When Bieber announced his new album Justice on February 26th, fans of Justice — as well as the duo’s label Ed Banger Records — claimed there were similarities between the title font on Bieber’s album cover and Justice’s own logo, where the “t” is accentuated to resemble a stylized cross.
“The morning Bieber announced his album, it was pretty tough to miss,” Justice’s co-manager Tyler Goldberg of Jet Management tells Rolling Stone. “Aside from seeing it all over the internet ourselves, we heard from hundreds of people throughout the day — industry people, Justice fans — and the Justice guys received a ton of messages, not only compelled to point out the similarities between the Justice Justin Bieber album, but confused. ‘Is this a Justice collaboration?'”
While Ed Banger Records first joked about the resemblance in late February when the album cover was revealed, the situation has since become a legal issue. In a March 10th letter from Justice’s counsel to Bieber’s lawyer and management, Justice called for Bieber to cease and desist his use of “Justice” in tandem with the “cross,” a “Mark” which the duo trademarked in both France (in 2008) and the European Union (in 2014).
“Your use of the Mark is illegal. You have not received permission from Justice to utilize the Mark,” the letter, obtained by Rolling Stone, states. “Moreover, Bieber’s work is in no way affiliated with, supported by, or sponsored by Justice. Such use of the Mark is not only illegal, but likely to deceive and confuse consumers.”
The cease-and-desist letter also includes an April 29th, 2020 email in which Bieber’s team reached out to Justice’s management in order to connect with the designer who created Justice’s logo. “We’re trying to track down the designer who did the below logo for Justice. Was hoping you could help point me in the right direction,” a member of Bieber’s management team emailed to an agency that represents the band. In another email the designer tells Bieber’s management, “I’m available to discuss about logo design sometime next week.” However, after that initial email, Justice’s management says Bieber’s team ceased communication. (The designer declined to comment for this article.)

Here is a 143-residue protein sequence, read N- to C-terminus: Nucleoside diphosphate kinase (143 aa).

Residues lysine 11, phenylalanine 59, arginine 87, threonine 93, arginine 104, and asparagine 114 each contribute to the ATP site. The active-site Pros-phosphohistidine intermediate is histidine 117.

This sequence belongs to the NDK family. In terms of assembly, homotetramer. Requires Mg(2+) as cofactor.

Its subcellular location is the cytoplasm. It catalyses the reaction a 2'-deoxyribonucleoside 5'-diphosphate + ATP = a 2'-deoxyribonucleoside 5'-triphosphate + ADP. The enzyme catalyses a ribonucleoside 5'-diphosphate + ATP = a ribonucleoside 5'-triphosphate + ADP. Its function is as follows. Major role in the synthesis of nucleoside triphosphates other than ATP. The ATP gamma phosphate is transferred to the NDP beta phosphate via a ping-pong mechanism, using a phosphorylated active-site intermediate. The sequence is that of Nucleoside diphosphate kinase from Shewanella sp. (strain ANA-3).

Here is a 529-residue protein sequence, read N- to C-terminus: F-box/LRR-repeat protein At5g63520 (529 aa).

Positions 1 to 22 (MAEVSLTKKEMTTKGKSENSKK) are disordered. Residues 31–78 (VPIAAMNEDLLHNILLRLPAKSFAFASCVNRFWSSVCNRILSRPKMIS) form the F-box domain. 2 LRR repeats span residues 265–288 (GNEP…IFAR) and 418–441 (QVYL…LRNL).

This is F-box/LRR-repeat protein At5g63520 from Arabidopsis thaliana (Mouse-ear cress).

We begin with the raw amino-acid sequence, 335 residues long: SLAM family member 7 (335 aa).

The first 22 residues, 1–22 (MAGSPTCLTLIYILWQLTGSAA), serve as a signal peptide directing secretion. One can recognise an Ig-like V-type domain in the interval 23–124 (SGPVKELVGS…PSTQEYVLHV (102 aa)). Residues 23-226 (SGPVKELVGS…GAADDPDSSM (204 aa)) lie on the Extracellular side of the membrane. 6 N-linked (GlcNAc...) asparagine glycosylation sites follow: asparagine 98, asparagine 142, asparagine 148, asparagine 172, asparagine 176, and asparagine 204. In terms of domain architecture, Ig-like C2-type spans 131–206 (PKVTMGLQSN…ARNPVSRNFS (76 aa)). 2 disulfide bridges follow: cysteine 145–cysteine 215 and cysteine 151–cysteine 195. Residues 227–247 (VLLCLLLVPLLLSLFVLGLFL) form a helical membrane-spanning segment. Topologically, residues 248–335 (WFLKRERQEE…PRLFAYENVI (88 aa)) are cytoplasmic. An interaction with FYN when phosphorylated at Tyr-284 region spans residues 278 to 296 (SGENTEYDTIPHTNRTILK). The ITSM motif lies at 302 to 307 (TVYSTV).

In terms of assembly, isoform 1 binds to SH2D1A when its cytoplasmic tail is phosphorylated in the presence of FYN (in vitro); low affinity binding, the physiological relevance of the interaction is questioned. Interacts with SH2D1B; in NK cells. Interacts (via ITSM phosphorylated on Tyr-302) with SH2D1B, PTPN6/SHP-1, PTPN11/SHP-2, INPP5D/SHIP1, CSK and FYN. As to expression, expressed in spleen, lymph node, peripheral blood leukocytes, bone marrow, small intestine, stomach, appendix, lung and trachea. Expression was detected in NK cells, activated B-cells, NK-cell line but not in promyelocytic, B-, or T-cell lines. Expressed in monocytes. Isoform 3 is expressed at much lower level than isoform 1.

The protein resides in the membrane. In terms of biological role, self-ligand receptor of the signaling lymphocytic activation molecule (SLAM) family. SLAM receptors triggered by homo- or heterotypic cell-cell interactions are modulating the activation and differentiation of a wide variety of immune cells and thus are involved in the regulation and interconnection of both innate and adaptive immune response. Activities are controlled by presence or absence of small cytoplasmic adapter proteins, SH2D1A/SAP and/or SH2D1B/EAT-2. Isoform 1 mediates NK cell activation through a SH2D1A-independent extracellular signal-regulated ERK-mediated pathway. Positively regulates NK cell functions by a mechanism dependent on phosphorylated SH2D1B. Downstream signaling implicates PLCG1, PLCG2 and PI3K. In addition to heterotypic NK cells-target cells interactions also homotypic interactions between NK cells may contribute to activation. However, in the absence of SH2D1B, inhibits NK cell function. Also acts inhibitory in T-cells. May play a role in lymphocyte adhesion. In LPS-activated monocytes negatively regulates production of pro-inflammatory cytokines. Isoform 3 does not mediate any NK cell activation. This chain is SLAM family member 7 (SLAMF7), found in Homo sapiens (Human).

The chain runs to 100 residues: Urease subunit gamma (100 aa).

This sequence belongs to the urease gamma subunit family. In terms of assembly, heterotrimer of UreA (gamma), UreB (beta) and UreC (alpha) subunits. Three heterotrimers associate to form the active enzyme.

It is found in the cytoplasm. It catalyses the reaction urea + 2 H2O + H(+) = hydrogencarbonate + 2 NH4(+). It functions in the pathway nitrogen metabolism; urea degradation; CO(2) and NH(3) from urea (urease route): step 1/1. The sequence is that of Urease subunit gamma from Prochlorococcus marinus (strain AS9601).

“Basically, the trail went cold. There was attempts to set up the introduction, and it never happened,” Justice co-manager John Scholz at Jet Management tells Rolling Stone, adding that it was “a shock” when Bieber announced Justice. “Given that we have received emails from them where a member of [Bieber’s] management team specifically attached the Justice logo and asked to connect with the Justice logo designer; they mentioned it was to work on a Justin Bieber project, they did not give us any details about it, no mention of an album called ‘Justice’ or a logo using the word ‘Justice.'”
The letter continues, “Through your illegal co-opting of the Mark, you are now subject to immediate legal action and damages including, but not limited to, punitive and injustice relief.”
In the letter, Justice’s legal team cites previous trademark cases — from the Lanham Act to lawsuits involving brands like Wal-Mart, Bacardi and L.L. Bean — to claim that Bieber’s use of the Mark amounts to both infringement and “trademark dilution.” “Not only was Bieber’s team actually aware of Justice’s use of the Mark, they sought to use the same artist to essentially duplicate it for the Album. This is textbook bad faith and willful infringement,” the letter states.
Goldberg adds, “Justice is not an obscure artist. They just won a Grammy for Best Electronic Album [in 2019]. They’ve headlined festivals all over the world.” (Justice declined to comment for this article, citing pending legal action.)
Despite the letter, Bieber has pushed forward with the Justice release on March 19th. The singer is releasing a line of new clothing including a sweatshirt featuring a cross on the front — Justice’s debut 2007 album, dubbed “Cross” by fans, features a similar cross on the album cover — as well as a “Justice Cross Hoodie,” which fans of the group claim is reminiscent of the font used for Justice’s 2019 film Iris: A Space Opera.
While neither a member of Bieber’s legal team nor his rep responded to Rolling Stone‘s request for comment, Justice’s management claim Bieber’s legal team did “reject” the cease-and-desist letter, arguing that the singer’s logo and merchandise did not infringe on the duo’s trademark.
“Global patent and trademark offices do not police the use of trademarks by third parties. As a result, trademarks need to be defended at all times by the trademark holder,” Goldberg says.
“The onus is on the trademark owner to protect against an unlawful use by third parties, regardless of the third party being a billionaire manager or a music superstar,” he adds. “We’ll continue to protect the Justice logo — the trademark that was established 15 years ago — at all costs.”